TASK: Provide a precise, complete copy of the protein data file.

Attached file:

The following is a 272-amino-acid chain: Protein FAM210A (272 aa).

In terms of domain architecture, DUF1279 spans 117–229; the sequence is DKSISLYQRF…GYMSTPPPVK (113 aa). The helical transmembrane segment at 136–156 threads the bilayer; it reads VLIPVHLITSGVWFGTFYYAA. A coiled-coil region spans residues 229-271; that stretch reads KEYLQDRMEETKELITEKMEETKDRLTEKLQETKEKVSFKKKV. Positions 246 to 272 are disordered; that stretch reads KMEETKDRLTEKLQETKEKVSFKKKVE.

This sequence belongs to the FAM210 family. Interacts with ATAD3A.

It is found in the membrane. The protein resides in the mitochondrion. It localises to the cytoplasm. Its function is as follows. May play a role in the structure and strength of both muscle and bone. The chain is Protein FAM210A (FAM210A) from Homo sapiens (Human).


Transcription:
The following is a 272-amino-acid chain: Protein FAM210A (272 aa).

In terms of domain architecture, DUF1279 spans 117–229; the sequence is DKSISLYQRF…GYMSTPPPVK (113 aa). The helical transmembrane segment at 136–156 threads the bilayer; it reads VLIPVHLITSGVWFGTFYYAA. A coiled-coil region spans residues 229-271; that stretch reads KEYLQDRMEETKELITEKMEETKDRLTEKLQETKEKVSFKKKV. Positions 246 to 272 are disordered; that stretch reads KMEETKDRLTEKLQETKEKVSFKKKVE.

This sequence belongs to the FAM210 family. Interacts with ATAD3A.

It is found in the membrane. The protein resides in the mitochondrion. It localises to the cytoplasm. Its function is as follows. May play a role in the structure and strength of both muscle and bone. The chain is Protein FAM210A (FAM210A) from Homo sapiens (Human).